In a recent Forrester/DRJ joint survey on BC preparedness, of organizations that have invoked a BC plan in the last five years, 37% said that their BC plans had not adequately addressed communication. In my experience, I’ve found that many organizations:
Don’t appreciate the importance of effective communication. Many organizations focus the content of their BC plans and the goals of their BC exercises on the details of recovery procedures but don’t focus on how they will contact and coordinate response teams, employees, partners, first responders and customers. If you can’t communicate, you can’t respond to anything.
Rely on manual procedures like call lists or email alone. By themselves, manual procedures are unreliable, they don’t scale for organizations with thousands of employees (or citizens) and they don’t provide any kind of reporting.
Underestimate the difficulty of communicating effectively under stress. During the incident is not the time to attempt to craft effective communication messages or look for a secondary mode of communication because your first mode of communication (land lines and email) is no longer available.
Host-based intrusion prevention systems, host-based data leak protection, full disk and file level encryption . . . all are important tools used on the frontline of endpoint security. They all offer added levels of protection when used with traditional client AV and patch management systems, but at what cost? In order for these tools to be used correctly, organizations must be prepared to invest in increased IT staffing and product training for administrators. This generally proves to be too high of an obstacle for many SMBs, leaving a majority of the market to comprise of enterprises customers and big spenders. With their higher budgets and dedicated IT staff, enterprises are better positioned to take advantage of these advanced security technologies.
However, according to recent Forrester survey data, SMBs are just as interested in using these advanced security technologies. In our latest report "Endpoint Security Adoption Trends, Q2 2011 To Q4 2012," we present data showing adoption patterns of the various endpoint technologies in both SMBs and enterprises, while offering some analysis on what this means for security professionals looking to support current and future trends.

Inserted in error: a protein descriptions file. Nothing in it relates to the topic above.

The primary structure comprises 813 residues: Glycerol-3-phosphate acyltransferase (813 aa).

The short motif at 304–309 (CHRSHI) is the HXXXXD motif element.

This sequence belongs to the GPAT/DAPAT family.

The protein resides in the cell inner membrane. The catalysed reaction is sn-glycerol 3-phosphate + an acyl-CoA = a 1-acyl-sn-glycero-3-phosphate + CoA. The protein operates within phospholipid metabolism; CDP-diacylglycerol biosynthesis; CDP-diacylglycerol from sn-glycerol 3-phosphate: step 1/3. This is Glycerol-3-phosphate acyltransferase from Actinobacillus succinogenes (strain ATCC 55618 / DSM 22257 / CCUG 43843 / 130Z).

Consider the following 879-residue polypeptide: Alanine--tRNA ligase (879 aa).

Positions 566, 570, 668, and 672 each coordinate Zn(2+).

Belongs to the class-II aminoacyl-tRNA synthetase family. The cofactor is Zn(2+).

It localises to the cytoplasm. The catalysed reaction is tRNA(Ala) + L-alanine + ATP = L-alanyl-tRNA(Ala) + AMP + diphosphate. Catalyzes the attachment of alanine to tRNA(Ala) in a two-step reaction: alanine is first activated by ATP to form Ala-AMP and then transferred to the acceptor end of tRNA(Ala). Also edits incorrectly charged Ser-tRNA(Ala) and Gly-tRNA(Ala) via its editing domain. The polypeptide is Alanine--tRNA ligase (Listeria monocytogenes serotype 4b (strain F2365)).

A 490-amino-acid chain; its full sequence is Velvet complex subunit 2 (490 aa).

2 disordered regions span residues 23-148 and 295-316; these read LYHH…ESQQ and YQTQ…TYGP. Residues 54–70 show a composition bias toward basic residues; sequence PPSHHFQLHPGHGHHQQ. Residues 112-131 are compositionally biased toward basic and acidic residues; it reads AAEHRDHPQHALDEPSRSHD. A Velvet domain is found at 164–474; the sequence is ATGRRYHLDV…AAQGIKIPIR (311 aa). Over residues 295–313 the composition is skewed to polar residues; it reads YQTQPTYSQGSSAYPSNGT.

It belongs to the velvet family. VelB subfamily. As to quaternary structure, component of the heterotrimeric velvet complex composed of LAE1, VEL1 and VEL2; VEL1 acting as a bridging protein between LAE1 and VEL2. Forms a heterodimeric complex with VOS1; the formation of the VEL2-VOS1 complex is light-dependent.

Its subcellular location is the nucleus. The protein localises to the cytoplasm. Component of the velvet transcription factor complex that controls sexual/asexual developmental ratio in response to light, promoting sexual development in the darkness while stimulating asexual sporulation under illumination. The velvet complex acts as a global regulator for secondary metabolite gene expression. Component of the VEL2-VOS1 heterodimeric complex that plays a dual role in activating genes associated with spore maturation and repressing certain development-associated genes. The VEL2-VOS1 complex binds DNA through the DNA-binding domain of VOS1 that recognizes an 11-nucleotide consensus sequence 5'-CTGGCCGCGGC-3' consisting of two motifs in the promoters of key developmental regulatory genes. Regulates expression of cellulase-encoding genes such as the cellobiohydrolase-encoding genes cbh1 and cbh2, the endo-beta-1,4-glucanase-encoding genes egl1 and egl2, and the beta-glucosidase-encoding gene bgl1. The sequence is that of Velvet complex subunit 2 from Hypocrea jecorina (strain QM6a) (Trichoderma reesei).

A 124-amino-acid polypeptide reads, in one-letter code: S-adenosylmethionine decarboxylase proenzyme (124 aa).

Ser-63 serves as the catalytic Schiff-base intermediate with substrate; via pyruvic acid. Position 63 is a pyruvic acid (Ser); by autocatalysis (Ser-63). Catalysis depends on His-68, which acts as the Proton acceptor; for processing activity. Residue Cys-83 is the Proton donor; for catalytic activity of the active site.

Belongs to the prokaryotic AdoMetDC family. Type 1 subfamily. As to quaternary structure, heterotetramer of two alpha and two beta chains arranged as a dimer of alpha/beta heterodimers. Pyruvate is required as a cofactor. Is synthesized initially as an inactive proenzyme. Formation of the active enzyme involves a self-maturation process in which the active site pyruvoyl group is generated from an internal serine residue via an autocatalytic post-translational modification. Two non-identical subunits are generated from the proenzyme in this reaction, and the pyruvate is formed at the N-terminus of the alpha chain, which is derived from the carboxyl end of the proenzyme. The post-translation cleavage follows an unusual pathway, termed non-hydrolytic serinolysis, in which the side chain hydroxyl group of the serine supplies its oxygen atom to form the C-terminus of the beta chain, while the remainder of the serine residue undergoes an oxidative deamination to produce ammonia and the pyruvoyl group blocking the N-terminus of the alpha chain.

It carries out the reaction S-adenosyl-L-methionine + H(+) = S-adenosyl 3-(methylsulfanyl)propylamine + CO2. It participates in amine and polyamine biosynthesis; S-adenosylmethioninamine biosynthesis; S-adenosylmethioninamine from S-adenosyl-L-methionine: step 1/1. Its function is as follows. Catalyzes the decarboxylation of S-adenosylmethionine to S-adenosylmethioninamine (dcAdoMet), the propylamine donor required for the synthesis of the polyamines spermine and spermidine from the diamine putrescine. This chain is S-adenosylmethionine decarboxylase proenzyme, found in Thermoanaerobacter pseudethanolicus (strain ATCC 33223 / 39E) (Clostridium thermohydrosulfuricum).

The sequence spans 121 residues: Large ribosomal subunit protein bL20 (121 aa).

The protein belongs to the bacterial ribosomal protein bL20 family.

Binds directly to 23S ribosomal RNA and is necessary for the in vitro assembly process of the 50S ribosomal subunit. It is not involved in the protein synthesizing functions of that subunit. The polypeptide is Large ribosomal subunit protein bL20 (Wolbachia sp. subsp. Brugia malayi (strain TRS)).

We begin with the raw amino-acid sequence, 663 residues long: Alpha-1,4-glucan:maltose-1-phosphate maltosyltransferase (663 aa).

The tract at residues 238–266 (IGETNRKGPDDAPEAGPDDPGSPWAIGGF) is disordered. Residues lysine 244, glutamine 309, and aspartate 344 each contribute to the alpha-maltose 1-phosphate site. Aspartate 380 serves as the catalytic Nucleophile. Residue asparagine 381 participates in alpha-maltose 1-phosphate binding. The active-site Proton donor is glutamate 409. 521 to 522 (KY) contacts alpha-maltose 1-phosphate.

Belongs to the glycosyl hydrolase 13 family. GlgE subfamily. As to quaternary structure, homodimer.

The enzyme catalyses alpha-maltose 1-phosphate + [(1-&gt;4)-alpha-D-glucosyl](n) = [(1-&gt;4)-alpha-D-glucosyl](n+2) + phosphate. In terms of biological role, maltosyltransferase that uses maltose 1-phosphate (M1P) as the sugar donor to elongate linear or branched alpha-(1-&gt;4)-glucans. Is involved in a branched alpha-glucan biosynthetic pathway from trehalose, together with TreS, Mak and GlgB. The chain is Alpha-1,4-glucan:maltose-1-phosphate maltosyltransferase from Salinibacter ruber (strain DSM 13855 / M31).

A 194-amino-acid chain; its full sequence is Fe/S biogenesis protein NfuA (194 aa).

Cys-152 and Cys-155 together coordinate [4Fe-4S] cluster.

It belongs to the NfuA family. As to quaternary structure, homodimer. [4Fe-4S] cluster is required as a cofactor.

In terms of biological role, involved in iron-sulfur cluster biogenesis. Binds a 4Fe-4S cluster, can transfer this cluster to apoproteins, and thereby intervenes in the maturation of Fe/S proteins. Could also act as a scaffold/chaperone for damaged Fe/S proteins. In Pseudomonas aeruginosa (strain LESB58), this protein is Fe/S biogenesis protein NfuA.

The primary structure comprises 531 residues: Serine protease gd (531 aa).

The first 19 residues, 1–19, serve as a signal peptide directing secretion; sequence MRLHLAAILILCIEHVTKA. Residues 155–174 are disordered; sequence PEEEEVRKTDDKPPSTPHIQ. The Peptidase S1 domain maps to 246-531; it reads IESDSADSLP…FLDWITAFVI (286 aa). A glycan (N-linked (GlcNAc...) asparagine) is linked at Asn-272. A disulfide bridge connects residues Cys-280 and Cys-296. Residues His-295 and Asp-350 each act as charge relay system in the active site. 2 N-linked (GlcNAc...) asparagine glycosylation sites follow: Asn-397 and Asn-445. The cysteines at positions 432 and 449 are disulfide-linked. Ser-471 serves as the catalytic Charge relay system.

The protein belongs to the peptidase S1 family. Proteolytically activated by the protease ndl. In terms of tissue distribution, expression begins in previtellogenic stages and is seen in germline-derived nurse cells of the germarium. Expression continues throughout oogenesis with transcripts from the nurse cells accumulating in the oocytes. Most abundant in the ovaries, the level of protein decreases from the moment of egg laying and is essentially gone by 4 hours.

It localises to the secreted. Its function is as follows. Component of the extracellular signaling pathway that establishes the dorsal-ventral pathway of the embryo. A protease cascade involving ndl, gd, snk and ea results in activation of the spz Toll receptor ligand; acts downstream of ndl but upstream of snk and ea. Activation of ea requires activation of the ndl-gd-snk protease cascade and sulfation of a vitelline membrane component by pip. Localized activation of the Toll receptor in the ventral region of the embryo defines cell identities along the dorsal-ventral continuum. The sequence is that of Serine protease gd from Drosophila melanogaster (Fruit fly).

For those of you who are already planning on increasing your investment in endpoint security next year, which tools specifically are you looking at? What are your decision criteria?
According to our survey data dating back to 2008, despite year after year of high profile security breaches from Heartland Payment Systems to Wikileaks to Sony, security budgets have only increased by single digits. This is hardly enough to keep up with the increasing sophistication of attacks, the avalanche of breach notification laws and the changing business and IT environment.
The changing business and IT environment is perhaps the greatest concern. With a massive explosion of mobile devices and other endpoint form factors and an ever expanding ecosystem of customers, partners, clouds, service providers and supply chains, you increasingly have less and less direct control over your data, your applications and end-user identities. We refer to this expanding ecosystem as the “extended enterprise.” An extended enterprise is one for which, a business function is rarely, if ever, a self-contained workflow within the infrastructure boundaries of the company. We believe that the extended enterprise is such a major shift for CISOs and security professionals that we dedicated our upcoming Security Forum to it as well as a significant stream of research.